The attack in the Democratic Republic of Congo

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Genocide and Covert Operations in Africa 1993–1999
Prepared Testimony and Statement of Wayne Madsen for Subcommittee on International Operations and Human Rights, 17 May 2001. The record of American policy in the DRC over most of the past decade. It is a policy that has rested, in my opinion, on the twin pillars of military aid, both overt and covert, and questionable trade. Presence of a U.S.-built military base near Cyangugu, Rwanda, near the Congolese border. The base, reported to have been partly constructed by the U.S. firm Brown & Root, a subsidiary of Halliburton, is said to be involved with training RPF forces and providing logistic support to their troops in the DRC.
French troops out of Congo!
Editorial, The Militant, 16 June 2003. The United Nations Security Council has approved sending up to 1,000 French troops to the Democratic Republic of the Congo. The stated reason for the deployment, “peacekeeping,” could not be further from the truth.
European intervention in Bunia
By Tony Busselen, Solidaire, 30 June 2003. Introduction and translation by Richard K. Moore. The European Union this week is sending an intervention force to Bunia. 1,500 soldiers will safeguard the airfield and protect the population in the city and in the refugee camps against the terror of the militias. How should this be assessed?
French troops extend combat role in Congo
By Sam Manuel, The Militant, 28 July 2003. French soldiers were aggressively deployed against the RCD combatants and collaborated with armed forces of the RCD's rival, the Hema-dominated Union of Congolese Patriots (UPC). Bunia has been at the center of the five-year-long civil war, during which 3 million civilians have been killed. More than 80 percent of Bunia's population fled in the wake of fighting between ethnic Hema and Lendu fostered by the government and its opponents for control of the mineral rich region.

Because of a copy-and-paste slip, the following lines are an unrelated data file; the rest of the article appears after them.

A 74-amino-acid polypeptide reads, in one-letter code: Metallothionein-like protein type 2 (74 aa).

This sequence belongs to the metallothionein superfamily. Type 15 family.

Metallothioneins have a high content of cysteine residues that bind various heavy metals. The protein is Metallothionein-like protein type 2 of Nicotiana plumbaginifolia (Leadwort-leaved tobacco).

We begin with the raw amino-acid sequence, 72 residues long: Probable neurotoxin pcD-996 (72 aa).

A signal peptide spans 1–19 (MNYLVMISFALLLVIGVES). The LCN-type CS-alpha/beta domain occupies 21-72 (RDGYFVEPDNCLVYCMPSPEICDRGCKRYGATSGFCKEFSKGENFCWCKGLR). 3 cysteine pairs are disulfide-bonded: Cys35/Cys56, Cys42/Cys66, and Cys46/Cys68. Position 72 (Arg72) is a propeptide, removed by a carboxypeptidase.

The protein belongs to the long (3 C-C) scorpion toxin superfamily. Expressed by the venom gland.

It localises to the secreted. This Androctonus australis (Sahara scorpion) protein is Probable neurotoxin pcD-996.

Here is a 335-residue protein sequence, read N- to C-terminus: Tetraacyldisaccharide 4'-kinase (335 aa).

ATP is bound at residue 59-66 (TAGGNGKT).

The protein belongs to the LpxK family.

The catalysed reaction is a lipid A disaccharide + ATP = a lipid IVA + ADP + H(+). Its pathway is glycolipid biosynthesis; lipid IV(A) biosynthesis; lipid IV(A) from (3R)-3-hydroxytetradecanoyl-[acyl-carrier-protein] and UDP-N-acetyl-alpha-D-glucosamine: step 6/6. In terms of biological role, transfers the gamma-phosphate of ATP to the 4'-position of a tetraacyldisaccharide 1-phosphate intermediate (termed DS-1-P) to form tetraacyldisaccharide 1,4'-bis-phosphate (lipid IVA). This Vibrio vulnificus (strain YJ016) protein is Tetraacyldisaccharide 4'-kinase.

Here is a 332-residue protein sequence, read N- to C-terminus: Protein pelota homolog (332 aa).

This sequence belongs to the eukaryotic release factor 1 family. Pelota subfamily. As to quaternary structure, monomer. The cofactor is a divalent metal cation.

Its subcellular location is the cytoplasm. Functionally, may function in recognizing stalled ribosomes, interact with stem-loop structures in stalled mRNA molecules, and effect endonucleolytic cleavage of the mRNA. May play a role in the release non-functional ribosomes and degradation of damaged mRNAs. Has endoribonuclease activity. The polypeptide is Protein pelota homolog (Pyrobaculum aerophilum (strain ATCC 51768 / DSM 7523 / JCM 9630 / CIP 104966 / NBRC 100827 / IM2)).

UN Troops Replace French Force in Congo's Bunia
By Dino Mahtani, Reuters, Washington Post, Saturday 30 August 2003. The French-led combat force, with over 1,000 troops, had been deployed in Bunia in June to protect civilians from attacks by ethnic Hema and Lendu militia. They are being replaced by Bangladeshi troops. People are reported to regret the reassurance provided by the French troops. The new U.N. force also has a mandate to deploy throughout Ituri, a province roughly the size of Sierra Leone, to restore security there.
Rich land, impoverished people
By G. Dunkel, Workers World, 13 July 2006. The United Nations has 17,000 soldiers in the Congo in an operation called MONUC. The European Union, in its first major foreign deployment, has sent 2,500 soldiers to back them up, calling its operation Eufor-RDC. German Defense Minister Franz-Joseph Jung said that the stability of this region rich in raw materials will be profitable for German industry.
Briton linked to Congo war crimes
By Jon Swain, The Sunday Times, 18 September 2006. The conflict in the DRC, by the time the war ended in 2003, had cost more than 3m lives. The civilian toll was the highest anywhere since the second world war. Contractor Avient's role was supposed to be logistical, but actually promoted Kabila by operating along and behind the enemy lines in support of ground troops and against the invading forces.